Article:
Guidance on explaining family court decisions to children published by Welsh Government

Guidance on explaining family court decisions to children published by Welsh Government

The Welsh Government and Cafcass Cymru have published guidance to help support parents and other carers when they are explaining decisions made in the Family Court to children.

The Guidance, published last week (22 April), begins by highlighting the importance of children understanding decisions made by the court.

It states: “If children aren’t told what has been decided and why, they will often come up with their own explanations. These explanations can be untrue and sometimes really upsetting or worrying.

“Talking to children about the decisions that have been made can help them understand what is going on and reduce their confusion and distress.”

The guidance shares tips for parents and carers on deciding when and where to talk about the final decision, how to start the conversation, and explaining things in a way that work for children.

The guidance encourages parents to help their child see what the court order will mean for their day-to-day life, for instance, letting them know which days of the week they will spend with mum / dad.

It notes: “Looking at or colouring in a calendar might help your child to understand a new arrangement.”

It reminds parents to discuss the parts of their child’s life that will be most affected – such as whether they will go to the same school, where they will be sleeping and whether they will still be able to see friends and other family members.

The guidance recommends using language that focusses on agreement, for reassurance. It says: “If a judge or magistrate made the decision because it wasn’t possible to reach an agreement, you could still focus on the things you did agree on. You could say something like:

Dad and I both want what’s best for you. We found it hard to work out just what would work best so we agreed the judge would have to help us by making a decision.

The handbook cautions parents against sharing negative views or feelings about a final decision, which is likely to be worrying or confusing for a child. It says: “Even if you are feeling disappointed with the judge’s decision, it is important to let your child know that you accept what the judge has decided for now.”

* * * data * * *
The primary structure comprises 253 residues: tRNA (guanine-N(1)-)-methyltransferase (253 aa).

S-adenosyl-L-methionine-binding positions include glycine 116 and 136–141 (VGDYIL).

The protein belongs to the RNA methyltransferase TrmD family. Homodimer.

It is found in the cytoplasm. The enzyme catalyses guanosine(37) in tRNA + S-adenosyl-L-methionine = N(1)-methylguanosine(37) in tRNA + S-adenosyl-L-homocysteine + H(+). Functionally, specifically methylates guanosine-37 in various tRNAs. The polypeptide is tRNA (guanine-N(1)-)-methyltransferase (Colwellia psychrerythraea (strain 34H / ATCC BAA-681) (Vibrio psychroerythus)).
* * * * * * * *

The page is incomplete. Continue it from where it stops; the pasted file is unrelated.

The guidance concludes with a list of available resources to offer additional support for children, including Young Minds and Kooth.

A Welsh Government Spokesperson said: “Research published by the Nuffield Family Justice Observatory and Welsh Government shows it’s important that children understand what has been decided in the family court, but that this does not always happen. Sometimes the Cafcass Cymru officer will meet children to explain what the court decided, but they are often not involved at the point that decisions are made. And although parents or carers are usually the best person to explain things to their child, they can find it hard to know what to say.  

“This new guide has been developed by children and young people, parents, carers and professionals who work with children, as part of Pathfinder. Pathfinder is a new way of the family courts working with families who are struggling to agree arrangements for the care of their children, focussed on better experiences and outcomes for children and families in private family law proceedings. Following the success of Pathfinder in North Wales and Dorset, Pathfinder is now expanding to South East Wales and Birmingham.”

Lottie Winson

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Team @ AberdareOnline

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